Someone Else's Magic

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Someone Else's Magic

Someone Else's Magic

We live now more than ever before in societies that emphasize conformity in many more aspects of life. Somewhat driven by our fast-developing yet rapidly changing technology which itself is grounded in consumerism and materialism, it seems implied that the more we conform to what everyone else has and does, the more we are supposed to be able to function and interact with each other appropriately.

Is it no wonder then, that a consideration of Christian doctrines which for many is the same as Christian thinking, includes a dogmatic impulse toward conformity to a formula that is still being debated now into a third millennium.
We make much of that time in life when there is sufficient experience of past years coupled with the prospect of an ample number of future years that we begin to ask:
Why do I do what I do? Why do I accept what I accept? Why do I enjoy some things and willing tolerate others?
Many have called it a “mid-life crisis” and one is prompted to ask why is it a crisis? Is it not the same moment we experience over and over before – and after – mid-life? Is it not one of those frequent moments when we stop and ask ourselves how we are doing and whether or not we are satisfied?
The answers to those questions are determined by who owns our dictionary. When we consider whether or not we are “doing okay” or “not doing so good”, are the means and standards by which we measure those two values our own? Or do they belong to a peer group, a culture, or a spiritual society to which we belong?
Although it is perfectly acceptable to be in agreement with someone else’s definitions, is it acceptable to not apply our own critical thinking as to whether value judgments based on someone else’s magic are adequate for us?
When we consider our own personal state of being, do we automatically compare our own “success” with the “success” of someone else?
Do we compare our own job, wealth or possessions with that of someone else – and find ourselves wanting?
Do we measure our own spirituality and sense of religion with some “attitudinal norm” commonly supported within our society?
Are such comparisons the most efficient way to stop for a moment, look around to see how we are doing and whether or not we are satisfied?
Reason, which is so much more than simply applied logic, includes an intuitive way of thinking and knowing. One does not get a sense of one’s self through pure logic and one cannot get a handle on how one really feels by someone else’s definitions – someone else’s magic.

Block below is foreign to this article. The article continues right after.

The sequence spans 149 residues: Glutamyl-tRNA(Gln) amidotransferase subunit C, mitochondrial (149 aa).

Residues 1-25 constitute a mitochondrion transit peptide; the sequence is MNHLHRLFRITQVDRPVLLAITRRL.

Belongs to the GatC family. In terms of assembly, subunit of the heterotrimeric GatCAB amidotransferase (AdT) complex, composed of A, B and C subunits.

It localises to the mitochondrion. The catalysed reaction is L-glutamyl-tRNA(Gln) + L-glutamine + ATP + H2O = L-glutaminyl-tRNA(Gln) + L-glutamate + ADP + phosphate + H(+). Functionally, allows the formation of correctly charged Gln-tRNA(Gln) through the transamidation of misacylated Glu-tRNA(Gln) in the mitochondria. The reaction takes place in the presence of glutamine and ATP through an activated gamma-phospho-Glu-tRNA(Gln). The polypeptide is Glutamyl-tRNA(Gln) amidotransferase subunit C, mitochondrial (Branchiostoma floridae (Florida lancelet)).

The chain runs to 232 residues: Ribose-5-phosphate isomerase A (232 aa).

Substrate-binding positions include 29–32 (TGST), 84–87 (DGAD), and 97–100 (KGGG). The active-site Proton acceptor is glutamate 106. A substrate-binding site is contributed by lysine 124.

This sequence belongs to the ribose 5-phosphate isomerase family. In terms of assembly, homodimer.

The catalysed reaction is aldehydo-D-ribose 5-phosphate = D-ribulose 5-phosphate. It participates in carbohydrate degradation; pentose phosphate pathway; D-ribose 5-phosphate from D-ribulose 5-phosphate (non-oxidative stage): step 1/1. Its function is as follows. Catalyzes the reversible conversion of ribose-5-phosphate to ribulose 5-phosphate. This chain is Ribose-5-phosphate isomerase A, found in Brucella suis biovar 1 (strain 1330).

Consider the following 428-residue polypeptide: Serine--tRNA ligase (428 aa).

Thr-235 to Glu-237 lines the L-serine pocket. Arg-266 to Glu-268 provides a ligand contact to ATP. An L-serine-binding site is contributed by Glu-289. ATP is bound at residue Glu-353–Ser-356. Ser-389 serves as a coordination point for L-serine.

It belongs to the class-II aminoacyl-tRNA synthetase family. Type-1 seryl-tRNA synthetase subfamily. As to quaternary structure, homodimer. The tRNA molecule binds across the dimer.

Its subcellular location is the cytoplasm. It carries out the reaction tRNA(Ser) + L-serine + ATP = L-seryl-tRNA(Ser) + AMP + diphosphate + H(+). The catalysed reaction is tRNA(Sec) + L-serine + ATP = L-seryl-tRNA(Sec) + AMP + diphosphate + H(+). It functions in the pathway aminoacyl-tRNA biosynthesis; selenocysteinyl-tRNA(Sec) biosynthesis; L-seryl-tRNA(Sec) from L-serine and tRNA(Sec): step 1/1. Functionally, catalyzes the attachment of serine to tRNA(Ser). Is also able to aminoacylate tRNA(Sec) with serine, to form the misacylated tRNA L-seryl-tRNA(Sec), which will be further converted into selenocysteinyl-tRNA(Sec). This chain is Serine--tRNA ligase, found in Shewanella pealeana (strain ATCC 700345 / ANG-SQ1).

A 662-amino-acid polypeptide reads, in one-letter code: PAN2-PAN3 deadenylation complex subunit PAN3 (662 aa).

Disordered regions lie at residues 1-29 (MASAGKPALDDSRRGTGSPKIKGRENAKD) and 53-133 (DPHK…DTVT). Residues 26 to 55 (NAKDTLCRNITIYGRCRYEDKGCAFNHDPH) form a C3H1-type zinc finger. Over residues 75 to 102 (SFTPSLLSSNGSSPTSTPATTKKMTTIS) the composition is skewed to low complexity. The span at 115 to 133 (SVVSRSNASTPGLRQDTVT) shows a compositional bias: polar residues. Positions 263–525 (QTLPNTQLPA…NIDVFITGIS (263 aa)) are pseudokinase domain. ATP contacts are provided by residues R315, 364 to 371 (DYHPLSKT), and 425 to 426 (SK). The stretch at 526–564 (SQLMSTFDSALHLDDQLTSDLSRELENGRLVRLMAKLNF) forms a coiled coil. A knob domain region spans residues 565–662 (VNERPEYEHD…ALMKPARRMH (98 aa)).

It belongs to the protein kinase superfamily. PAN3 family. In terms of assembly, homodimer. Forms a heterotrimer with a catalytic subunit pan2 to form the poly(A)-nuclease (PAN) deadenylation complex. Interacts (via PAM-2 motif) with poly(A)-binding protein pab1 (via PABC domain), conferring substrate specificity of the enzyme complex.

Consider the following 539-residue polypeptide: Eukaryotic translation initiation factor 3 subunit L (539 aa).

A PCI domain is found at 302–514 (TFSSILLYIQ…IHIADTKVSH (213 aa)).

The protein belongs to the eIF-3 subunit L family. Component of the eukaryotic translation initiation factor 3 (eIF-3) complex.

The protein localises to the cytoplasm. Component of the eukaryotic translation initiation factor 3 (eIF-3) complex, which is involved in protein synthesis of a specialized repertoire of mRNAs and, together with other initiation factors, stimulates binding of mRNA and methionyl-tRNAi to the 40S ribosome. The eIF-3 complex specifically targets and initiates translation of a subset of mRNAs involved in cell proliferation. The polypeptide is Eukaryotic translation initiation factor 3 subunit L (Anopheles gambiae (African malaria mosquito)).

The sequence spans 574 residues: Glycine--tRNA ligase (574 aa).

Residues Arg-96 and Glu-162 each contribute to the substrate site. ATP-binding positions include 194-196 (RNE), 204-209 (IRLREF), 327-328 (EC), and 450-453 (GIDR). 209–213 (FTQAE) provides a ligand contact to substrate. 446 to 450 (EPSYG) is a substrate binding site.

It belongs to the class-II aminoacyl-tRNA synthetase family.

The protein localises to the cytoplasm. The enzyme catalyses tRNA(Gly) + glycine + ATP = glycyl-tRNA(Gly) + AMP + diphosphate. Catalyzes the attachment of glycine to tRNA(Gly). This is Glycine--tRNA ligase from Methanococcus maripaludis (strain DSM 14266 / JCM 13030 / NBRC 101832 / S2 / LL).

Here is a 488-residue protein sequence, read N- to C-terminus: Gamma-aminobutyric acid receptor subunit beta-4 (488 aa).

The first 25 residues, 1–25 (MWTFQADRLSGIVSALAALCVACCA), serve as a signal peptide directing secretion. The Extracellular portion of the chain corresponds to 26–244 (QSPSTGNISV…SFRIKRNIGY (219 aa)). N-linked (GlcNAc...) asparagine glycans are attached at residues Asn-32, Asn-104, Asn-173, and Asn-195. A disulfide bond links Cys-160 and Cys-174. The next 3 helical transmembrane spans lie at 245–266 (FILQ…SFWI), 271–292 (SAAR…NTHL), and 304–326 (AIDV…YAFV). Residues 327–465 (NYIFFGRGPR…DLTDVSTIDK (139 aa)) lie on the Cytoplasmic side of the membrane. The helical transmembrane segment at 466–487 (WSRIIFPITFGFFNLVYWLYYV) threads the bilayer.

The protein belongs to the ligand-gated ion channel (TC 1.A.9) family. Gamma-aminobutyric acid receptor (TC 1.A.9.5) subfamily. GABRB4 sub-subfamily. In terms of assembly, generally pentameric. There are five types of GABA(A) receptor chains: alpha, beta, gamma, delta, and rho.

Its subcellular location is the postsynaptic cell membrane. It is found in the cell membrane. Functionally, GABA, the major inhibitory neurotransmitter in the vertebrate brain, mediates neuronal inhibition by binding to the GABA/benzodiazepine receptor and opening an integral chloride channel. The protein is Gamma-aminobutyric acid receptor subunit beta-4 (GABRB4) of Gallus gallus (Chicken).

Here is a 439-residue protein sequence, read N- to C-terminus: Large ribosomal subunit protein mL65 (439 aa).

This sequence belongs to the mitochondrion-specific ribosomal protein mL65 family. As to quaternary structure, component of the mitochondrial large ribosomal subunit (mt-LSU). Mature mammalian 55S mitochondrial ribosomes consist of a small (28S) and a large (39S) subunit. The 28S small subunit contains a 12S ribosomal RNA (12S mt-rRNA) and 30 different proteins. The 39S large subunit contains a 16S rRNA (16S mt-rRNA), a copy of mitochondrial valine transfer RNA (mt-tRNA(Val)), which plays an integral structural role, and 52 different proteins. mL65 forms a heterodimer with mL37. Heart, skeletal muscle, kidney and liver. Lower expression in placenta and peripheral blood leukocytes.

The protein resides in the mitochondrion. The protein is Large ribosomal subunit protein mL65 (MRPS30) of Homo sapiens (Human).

Reason applied spiritually is prayerful – prayer in its purest sense. Reason is reflection of one's own experience and, integrated with intuition, is the means by which the inner soul speaks in a voice sufficiently loud to be heard by the outer consciousness.
This is where one senses, feels and hears God whispering. If one cannot sense one’s inner soul, hearing that voice divine is impossible. One cannot answer questions such as those of mid-life if one cannot sense the wisdom of that part of us that never sleeps. The most important compilation of personal knowledge and wisdom is stored there and nowhere else.
Ignoring inner knowledge and feelings during life’s moments of pause and reflection – focusing merely on external collective values in measuring one’s own current state and status is truly giving away the ability to make healthy course corrections.
In doing so we remove our perfectly fitting self-developed moccasins and attempt to tread our personal path having donned someone else’s tight and binding hockey skates.

Or the even bigger lie that God will curse the person who does not believe men who claim to be God's chosen mouthpieces.

Arthur, first let me just state that you misrepresentwhat is said in the Bible. People who go to hell, according to the Bible, go there because they REJECT God willingly, not that they are tested in the grammar of the written word and that God also states that He desires NO man to go to hell as it was created for the angels. With this understanding as given though the biblical record, are you now suggesting that you can speak on behalf of the angels and declare that they were not cast out of their first estate?